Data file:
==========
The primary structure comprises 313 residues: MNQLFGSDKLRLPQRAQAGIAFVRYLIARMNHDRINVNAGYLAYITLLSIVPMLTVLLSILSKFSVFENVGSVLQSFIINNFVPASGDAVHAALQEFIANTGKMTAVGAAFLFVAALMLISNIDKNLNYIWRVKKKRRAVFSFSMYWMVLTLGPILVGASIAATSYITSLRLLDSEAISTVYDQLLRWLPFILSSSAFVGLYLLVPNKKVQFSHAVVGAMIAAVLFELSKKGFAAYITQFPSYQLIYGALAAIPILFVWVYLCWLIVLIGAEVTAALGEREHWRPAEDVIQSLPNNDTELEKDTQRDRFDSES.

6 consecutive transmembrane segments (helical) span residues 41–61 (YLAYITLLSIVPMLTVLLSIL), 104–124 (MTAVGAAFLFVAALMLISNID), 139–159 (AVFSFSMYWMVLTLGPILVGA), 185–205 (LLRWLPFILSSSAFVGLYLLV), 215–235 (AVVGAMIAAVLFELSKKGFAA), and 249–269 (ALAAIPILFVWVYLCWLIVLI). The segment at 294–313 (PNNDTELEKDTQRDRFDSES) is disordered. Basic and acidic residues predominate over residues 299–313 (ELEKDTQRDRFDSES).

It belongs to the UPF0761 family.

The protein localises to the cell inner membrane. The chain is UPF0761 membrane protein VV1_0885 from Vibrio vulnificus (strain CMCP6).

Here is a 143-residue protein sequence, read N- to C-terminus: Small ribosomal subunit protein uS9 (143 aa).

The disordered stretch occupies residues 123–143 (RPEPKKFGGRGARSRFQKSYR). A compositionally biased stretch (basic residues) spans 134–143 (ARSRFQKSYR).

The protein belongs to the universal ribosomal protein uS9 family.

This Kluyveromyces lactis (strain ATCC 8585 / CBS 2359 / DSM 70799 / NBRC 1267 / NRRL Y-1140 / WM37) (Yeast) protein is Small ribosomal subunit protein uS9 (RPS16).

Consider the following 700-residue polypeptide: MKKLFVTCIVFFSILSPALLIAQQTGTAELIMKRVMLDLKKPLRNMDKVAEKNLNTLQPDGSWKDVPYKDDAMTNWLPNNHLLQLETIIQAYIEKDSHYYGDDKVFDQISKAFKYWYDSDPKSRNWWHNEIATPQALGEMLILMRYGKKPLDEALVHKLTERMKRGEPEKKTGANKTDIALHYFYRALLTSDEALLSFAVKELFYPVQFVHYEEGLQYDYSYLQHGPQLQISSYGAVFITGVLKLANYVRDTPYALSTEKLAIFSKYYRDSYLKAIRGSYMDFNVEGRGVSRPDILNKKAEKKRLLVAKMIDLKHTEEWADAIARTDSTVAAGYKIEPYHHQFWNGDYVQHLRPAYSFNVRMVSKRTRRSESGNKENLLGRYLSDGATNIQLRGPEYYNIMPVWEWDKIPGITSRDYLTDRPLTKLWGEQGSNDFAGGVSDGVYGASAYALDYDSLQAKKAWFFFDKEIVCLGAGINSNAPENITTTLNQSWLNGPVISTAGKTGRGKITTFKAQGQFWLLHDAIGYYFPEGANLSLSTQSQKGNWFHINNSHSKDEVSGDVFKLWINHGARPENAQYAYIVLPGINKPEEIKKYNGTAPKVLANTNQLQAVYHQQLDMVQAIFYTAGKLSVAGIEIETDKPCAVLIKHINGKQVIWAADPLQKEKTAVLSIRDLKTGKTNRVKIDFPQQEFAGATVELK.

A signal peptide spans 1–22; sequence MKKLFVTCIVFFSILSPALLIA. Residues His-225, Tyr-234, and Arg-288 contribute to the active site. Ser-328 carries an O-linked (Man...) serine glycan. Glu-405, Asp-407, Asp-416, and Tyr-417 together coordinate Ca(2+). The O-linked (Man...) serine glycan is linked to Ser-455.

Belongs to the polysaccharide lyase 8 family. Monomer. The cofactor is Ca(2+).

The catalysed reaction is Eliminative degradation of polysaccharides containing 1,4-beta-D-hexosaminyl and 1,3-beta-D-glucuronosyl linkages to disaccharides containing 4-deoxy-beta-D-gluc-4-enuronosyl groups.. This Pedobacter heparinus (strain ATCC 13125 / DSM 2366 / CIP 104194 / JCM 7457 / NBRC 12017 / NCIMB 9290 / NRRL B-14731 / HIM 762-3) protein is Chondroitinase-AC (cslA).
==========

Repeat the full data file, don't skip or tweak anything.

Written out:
The primary structure comprises 313 residues: MNQLFGSDKLRLPQRAQAGIAFVRYLIARMNHDRINVNAGYLAYITLLSIVPMLTVLLSILSKFSVFENVGSVLQSFIINNFVPASGDAVHAALQEFIANTGKMTAVGAAFLFVAALMLISNIDKNLNYIWRVKKKRRAVFSFSMYWMVLTLGPILVGASIAATSYITSLRLLDSEAISTVYDQLLRWLPFILSSSAFVGLYLLVPNKKVQFSHAVVGAMIAAVLFELSKKGFAAYITQFPSYQLIYGALAAIPILFVWVYLCWLIVLIGAEVTAALGEREHWRPAEDVIQSLPNNDTELEKDTQRDRFDSES.

6 consecutive transmembrane segments (helical) span residues 41–61 (YLAYITLLSIVPMLTVLLSIL), 104–124 (MTAVGAAFLFVAALMLISNID), 139–159 (AVFSFSMYWMVLTLGPILVGA), 185–205 (LLRWLPFILSSSAFVGLYLLV), 215–235 (AVVGAMIAAVLFELSKKGFAA), and 249–269 (ALAAIPILFVWVYLCWLIVLI). The segment at 294–313 (PNNDTELEKDTQRDRFDSES) is disordered. Basic and acidic residues predominate over residues 299–313 (ELEKDTQRDRFDSES).

It belongs to the UPF0761 family.

The protein localises to the cell inner membrane. The chain is UPF0761 membrane protein VV1_0885 from Vibrio vulnificus (strain CMCP6).

Here is a 143-residue protein sequence, read N- to C-terminus: Small ribosomal subunit protein uS9 (143 aa).

The disordered stretch occupies residues 123–143 (RPEPKKFGGRGARSRFQKSYR). A compositionally biased stretch (basic residues) spans 134–143 (ARSRFQKSYR).

The protein belongs to the universal ribosomal protein uS9 family.

This Kluyveromyces lactis (strain ATCC 8585 / CBS 2359 / DSM 70799 / NBRC 1267 / NRRL Y-1140 / WM37) (Yeast) protein is Small ribosomal subunit protein uS9 (RPS16).

Consider the following 700-residue polypeptide: MKKLFVTCIVFFSILSPALLIAQQTGTAELIMKRVMLDLKKPLRNMDKVAEKNLNTLQPDGSWKDVPYKDDAMTNWLPNNHLLQLETIIQAYIEKDSHYYGDDKVFDQISKAFKYWYDSDPKSRNWWHNEIATPQALGEMLILMRYGKKPLDEALVHKLTERMKRGEPEKKTGANKTDIALHYFYRALLTSDEALLSFAVKELFYPVQFVHYEEGLQYDYSYLQHGPQLQISSYGAVFITGVLKLANYVRDTPYALSTEKLAIFSKYYRDSYLKAIRGSYMDFNVEGRGVSRPDILNKKAEKKRLLVAKMIDLKHTEEWADAIARTDSTVAAGYKIEPYHHQFWNGDYVQHLRPAYSFNVRMVSKRTRRSESGNKENLLGRYLSDGATNIQLRGPEYYNIMPVWEWDKIPGITSRDYLTDRPLTKLWGEQGSNDFAGGVSDGVYGASAYALDYDSLQAKKAWFFFDKEIVCLGAGINSNAPENITTTLNQSWLNGPVISTAGKTGRGKITTFKAQGQFWLLHDAIGYYFPEGANLSLSTQSQKGNWFHINNSHSKDEVSGDVFKLWINHGARPENAQYAYIVLPGINKPEEIKKYNGTAPKVLANTNQLQAVYHQQLDMVQAIFYTAGKLSVAGIEIETDKPCAVLIKHINGKQVIWAADPLQKEKTAVLSIRDLKTGKTNRVKIDFPQQEFAGATVELK.

A signal peptide spans 1–22; sequence MKKLFVTCIVFFSILSPALLIA. Residues His-225, Tyr-234, and Arg-288 contribute to the active site. Ser-328 carries an O-linked (Man...) serine glycan. Glu-405, Asp-407, Asp-416, and Tyr-417 together coordinate Ca(2+). The O-linked (Man...) serine glycan is linked to Ser-455.

Belongs to the polysaccharide lyase 8 family. Monomer. The cofactor is Ca(2+).

The catalysed reaction is Eliminative degradation of polysaccharides containing 1,4-beta-D-hexosaminyl and 1,3-beta-D-glucuronosyl linkages to disaccharides containing 4-deoxy-beta-D-gluc-4-enuronosyl groups.. This Pedobacter heparinus (strain ATCC 13125 / DSM 2366 / CIP 104194 / JCM 7457 / NBRC 12017 / NCIMB 9290 / NRRL B-14731 / HIM 762-3) protein is Chondroitinase-AC (cslA).